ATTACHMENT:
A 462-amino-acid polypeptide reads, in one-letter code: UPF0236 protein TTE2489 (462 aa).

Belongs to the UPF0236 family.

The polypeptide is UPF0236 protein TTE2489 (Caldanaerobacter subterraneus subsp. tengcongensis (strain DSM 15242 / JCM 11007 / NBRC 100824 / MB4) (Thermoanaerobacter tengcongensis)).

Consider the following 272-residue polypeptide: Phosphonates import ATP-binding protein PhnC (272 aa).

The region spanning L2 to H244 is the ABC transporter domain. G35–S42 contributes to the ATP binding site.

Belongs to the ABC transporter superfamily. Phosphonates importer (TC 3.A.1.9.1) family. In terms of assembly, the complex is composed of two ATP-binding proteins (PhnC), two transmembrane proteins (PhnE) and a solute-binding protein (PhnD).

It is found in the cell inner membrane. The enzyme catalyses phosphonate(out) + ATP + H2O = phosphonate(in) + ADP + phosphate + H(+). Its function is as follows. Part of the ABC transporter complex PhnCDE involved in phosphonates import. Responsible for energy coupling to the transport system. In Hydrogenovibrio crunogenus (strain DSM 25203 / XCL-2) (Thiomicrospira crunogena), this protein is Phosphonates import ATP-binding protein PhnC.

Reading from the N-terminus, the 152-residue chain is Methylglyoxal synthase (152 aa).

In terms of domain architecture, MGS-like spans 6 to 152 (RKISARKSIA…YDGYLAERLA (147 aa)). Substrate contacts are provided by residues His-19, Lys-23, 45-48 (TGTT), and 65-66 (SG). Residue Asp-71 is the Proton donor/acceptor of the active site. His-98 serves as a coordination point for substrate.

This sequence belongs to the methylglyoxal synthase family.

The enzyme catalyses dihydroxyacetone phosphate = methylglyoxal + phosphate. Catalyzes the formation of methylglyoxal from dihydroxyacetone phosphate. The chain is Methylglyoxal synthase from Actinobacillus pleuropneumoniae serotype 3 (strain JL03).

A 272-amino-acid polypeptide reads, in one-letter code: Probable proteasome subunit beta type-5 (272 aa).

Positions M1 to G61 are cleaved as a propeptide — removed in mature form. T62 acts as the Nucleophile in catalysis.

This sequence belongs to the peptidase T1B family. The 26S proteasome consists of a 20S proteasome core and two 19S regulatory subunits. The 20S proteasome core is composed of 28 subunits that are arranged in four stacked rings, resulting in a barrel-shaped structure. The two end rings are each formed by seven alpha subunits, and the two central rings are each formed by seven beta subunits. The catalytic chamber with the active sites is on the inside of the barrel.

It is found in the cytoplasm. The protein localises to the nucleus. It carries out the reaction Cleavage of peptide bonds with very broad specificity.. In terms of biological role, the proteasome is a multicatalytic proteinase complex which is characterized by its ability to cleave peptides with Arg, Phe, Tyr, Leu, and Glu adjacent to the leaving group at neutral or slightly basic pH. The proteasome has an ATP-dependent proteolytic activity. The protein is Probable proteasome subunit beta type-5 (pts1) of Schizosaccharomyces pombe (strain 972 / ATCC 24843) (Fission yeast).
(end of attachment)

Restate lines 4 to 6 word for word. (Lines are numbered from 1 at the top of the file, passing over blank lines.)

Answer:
Consider the following 272-residue polypeptide: Phosphonates import ATP-binding protein PhnC (272 aa).

The region spanning L2 to H244 is the ABC transporter domain. G35–S42 contributes to the ATP binding site.

Belongs to the ABC transporter superfamily. Phosphonates importer (TC 3.A.1.9.1) family. In terms of assembly, the complex is composed of two ATP-binding proteins (PhnC), two transmembrane proteins (PhnE) and a solute-binding protein (PhnD).